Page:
A person may be unconsciously if intermittently aware of a sharp fall, a terrible contrast between what he once was and now is. There may be a resultant feeling of unused potentiality, of not being in his original status, of not having found himself. These moods of thought and fits of feeling are most potent after he lets himself sink too deeply and too vehemently into personal life, personal emotions, and the dynamism which may be a part of his natural temperament. What may such a one do about his trouble? He is a sick soul and needs a soul physician. However, it is most advisable that during the periods of productive effort, of electrifying energy, he should try to moderate his actions, deliberately tone down his feelings, and calm his thoughts. This stormy intensity should be displaced by abruptly remembering its existence and breaking off into momentary self-recollection, standing back suddenly from his tremendous immersion in the egoic life and holding in his thought its transience and evanescence. Such concentrated power is a tremendous asset when directed rightly, but he has to pay the price of its possession when the personality is unintegrated. He should not work too hard, neither in quantity nor so intensely in quality. He should practise habitual relaxation in the very midst of his productive periods.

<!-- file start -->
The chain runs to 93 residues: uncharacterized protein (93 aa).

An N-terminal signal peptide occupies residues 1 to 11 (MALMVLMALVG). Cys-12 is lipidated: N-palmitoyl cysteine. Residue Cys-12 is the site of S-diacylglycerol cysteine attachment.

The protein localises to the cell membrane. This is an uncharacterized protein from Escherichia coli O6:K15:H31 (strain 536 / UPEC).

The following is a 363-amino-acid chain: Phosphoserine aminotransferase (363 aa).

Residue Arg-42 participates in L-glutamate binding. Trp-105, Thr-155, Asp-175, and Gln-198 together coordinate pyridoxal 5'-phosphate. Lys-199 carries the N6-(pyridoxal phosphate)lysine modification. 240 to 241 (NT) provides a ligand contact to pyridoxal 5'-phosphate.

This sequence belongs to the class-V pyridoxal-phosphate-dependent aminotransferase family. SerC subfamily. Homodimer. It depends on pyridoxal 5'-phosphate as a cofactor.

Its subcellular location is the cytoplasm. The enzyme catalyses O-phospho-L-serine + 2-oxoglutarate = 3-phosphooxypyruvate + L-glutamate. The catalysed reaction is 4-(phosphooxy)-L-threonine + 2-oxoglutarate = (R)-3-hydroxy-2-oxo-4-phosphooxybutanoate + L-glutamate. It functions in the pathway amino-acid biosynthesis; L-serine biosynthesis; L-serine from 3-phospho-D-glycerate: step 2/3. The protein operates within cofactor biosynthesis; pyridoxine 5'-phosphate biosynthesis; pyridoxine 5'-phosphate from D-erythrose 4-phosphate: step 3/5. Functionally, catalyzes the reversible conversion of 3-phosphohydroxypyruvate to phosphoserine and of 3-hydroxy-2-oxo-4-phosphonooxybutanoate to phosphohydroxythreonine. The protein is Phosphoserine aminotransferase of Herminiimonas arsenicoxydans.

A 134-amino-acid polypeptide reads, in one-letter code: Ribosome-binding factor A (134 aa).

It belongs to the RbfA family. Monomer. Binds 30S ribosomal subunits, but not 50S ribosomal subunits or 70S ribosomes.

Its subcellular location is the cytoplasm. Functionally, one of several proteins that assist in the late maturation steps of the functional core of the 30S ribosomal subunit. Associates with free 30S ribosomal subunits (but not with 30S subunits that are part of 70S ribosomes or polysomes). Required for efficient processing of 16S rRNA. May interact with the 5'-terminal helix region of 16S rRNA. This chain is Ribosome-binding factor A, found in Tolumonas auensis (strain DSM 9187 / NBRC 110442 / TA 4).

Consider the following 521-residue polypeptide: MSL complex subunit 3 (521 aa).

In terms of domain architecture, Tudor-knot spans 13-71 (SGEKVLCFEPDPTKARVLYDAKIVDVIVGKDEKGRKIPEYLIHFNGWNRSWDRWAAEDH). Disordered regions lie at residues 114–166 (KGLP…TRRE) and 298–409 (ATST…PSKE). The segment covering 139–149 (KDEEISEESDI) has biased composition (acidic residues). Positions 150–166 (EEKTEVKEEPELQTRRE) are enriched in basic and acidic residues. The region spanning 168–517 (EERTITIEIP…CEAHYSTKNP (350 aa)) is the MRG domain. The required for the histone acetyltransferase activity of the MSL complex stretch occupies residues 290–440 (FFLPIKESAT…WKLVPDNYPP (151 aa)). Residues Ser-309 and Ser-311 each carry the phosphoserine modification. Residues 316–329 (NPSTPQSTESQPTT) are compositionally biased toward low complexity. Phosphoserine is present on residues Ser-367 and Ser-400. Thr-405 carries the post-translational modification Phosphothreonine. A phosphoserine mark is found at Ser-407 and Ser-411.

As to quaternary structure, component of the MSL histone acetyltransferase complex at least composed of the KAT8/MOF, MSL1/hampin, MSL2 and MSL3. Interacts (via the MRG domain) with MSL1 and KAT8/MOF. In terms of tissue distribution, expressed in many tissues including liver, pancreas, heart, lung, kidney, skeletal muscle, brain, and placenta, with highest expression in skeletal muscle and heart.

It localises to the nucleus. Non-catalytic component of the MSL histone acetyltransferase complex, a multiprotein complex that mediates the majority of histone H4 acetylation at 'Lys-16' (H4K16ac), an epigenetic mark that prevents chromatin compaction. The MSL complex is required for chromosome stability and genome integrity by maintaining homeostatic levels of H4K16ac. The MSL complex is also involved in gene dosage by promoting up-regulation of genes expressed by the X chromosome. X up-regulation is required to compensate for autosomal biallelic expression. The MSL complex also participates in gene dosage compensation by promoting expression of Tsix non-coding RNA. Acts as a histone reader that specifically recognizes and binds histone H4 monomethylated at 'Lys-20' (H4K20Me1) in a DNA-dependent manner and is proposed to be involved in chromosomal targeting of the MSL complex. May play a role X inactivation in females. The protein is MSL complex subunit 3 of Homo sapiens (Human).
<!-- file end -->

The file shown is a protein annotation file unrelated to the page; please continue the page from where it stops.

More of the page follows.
-- Notebooks Category 2: Overview of Practicies Involved > Chapter 3: Uncertainties of Progress > # 58